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Can You Imagine the Future of Ransomware?

Ransomware/Malware / March 31 , 2020

Over the past 18 years at NetDiligence, we’ve often been asked about the future of ransomware. And the truth is that even after 18 years in this space, no one can fully predict what will happen.

Even when ransomware became more widespread during the 2000s, no one could have imagined the current magnitude of the threat of cybercrime. Ransomware incidents have skyrocketed in recent years, becoming the number one cause of loss within the cyber risk insurance industry.

Early ransomware programmers typically wrote their own encryption code, but today’s attackers often develop toolkits that can be used by those with less technical skills. The methods of delivery have also become more sophisticated, as attackers leverage spear-phishing campaigns rather than traditional phishing emails (often filtered by spam folders).

Some of the most advanced cybercriminals monetize ransomware by selling programs that anyone can download.

Ransomware as a service has increased the prevalence of attacks by making it possible for people with little cyber know-how to make extortion demands. All they have to do is download the virus, set a ransom and payment deadline, and attempt to trick someone into infecting their computer. If the victim ends up paying, then the original author receives a cut—often between 5% and 20%.

Ransomware continues to morph and change. Today, we’re even seeing strains that have no interest in being paid a ransom. These threat actors masquerade as ransomware, but their only apparent goal is to destroy your network. Sometimes when the business pays the threat actor and receives the decryption key, it doesn’t unlock all of the data. Parts of the network may be corrupted or the data may remain damaged.

What Is the Future of Ransomware?

The future is uncertain when it comes to cybersecurity and ransomware attacks. Even the leading experts are scrambling to keep up. They’re consulting with their peers about whether they have faced a given threat before, and how to manage it. In recent years, we’ve seen attacks occurring on a massive scale and in many contexts, for example:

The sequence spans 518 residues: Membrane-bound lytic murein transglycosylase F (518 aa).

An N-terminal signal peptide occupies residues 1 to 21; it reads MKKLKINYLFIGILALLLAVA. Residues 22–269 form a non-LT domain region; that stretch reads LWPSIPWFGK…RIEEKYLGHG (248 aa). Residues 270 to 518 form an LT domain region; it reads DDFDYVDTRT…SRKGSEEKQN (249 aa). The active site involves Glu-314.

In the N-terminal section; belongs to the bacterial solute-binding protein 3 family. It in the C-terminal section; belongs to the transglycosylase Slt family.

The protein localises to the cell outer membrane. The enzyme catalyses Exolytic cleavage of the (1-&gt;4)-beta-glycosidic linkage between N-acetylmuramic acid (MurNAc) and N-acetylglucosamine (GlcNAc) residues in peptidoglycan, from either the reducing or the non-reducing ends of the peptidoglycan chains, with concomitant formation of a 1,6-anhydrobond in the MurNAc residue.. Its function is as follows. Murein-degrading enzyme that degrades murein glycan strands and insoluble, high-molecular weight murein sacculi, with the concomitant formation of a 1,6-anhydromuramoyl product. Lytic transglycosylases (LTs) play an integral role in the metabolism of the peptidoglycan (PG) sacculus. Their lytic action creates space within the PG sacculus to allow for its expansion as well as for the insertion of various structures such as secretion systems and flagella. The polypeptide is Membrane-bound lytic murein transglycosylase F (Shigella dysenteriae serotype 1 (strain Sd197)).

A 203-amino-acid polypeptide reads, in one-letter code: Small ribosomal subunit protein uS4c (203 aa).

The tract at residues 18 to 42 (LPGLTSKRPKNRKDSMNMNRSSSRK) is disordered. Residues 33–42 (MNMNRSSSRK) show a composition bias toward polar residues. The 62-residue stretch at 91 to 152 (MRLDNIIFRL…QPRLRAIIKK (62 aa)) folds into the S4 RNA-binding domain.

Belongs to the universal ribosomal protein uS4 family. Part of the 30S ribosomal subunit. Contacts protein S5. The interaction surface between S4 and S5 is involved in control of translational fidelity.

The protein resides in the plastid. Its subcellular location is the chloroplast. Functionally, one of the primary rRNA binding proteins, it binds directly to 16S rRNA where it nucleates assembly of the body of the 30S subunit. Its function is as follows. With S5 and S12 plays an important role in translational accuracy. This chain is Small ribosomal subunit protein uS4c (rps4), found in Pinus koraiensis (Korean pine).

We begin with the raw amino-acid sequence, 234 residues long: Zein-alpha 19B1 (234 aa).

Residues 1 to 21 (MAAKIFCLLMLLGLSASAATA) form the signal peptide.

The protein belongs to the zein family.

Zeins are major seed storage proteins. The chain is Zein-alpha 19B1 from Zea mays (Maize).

• The U.S. government
  • Mass transit
  • Payment systems
  • Internet-connected devices

Moreover, ransomware is just one of many threats on the cybersecurity landscape. Our clients such as corporate risk managers and cyber insurance carriers are worried about the plethora of cyber perils that they must address on a daily basis:

  • Business Interruption Events: Business interruption events occur when a company’s systems are down and operations have been immobilized, resulting in a significant and ongoing loss of profits.

  • Privacy Liability: This type of cyber risk refers to how a company collects and shares customers’ data. When a company engages in practices that go against their stated promises, it may result in a class action lawsuit.

  • Data Breaches: Data breaches encompass a wide range of cyber incidents that can remain undetected over time. Every business should have an incident response plan (IRP) which establishes protocols and procedures for dealing with a breach.

  • Insider Threat: This type of threat refers to the risk that a staff member could make by mistakenly or maliciously leaking data. Limit how much data staff has access to using the “least privilege access” principle, giving them the minimum access needed to fulfill their roles. Well-developed protocols and staff training go a long way, as well as removing access should someone discontinue their employment.

Prepare Yourself for a Ransomware Attack

Ransomware trends show that businesses should be taking proactive steps to protect themselves from the threat of attack. Any ransomware event can be devastating for the business, which makes it that much more important to prepare for the possibility by following best practice guidelines:

  • Malware Protection: Install and maintain a quality antivirus and next gen endpoint protection software.

  • Software Updates: Keep applications up-to-date to avoid opening up potential “holes” in the system.

  • Data Backups: Maintaining good data backup procedures that are segmented from your corp network will help you to recover your systems from unencrypted versions, which may save you from paying a ransom in the case of an attack. Be sure to test your backups on a regular basis.

Remember, one quarter of all data breaches are caused by human error, according to a ransomware trends 2019 report by the Ponemon Institute. Fake emails made to look like they’re coming from legitimate sources prompt employees to open a link, document or enter their username and password in a fake website. Training employees to spot malware and use proper security procedures will go a long way toward protecting your business.

Partner with NetDiligence, a Leader in Cyber Risk Management

Here at NetDiligence, we partner with cyber risk insurers, brokers, lawyers, IT security firms, and businesses to offer our deep expertise in cyber risk management. We provide cyber risk assessment and breach solutions to help businesses prepare for and manage attacks by minimizing losses. Because the future of ransomware is always changing, it’s vital to have a trusted partner in the industry that can keep you informed of the newest developments. To learn more about our services and how we can help you, please contact us at 610-525-6383.

Mark Greisiger


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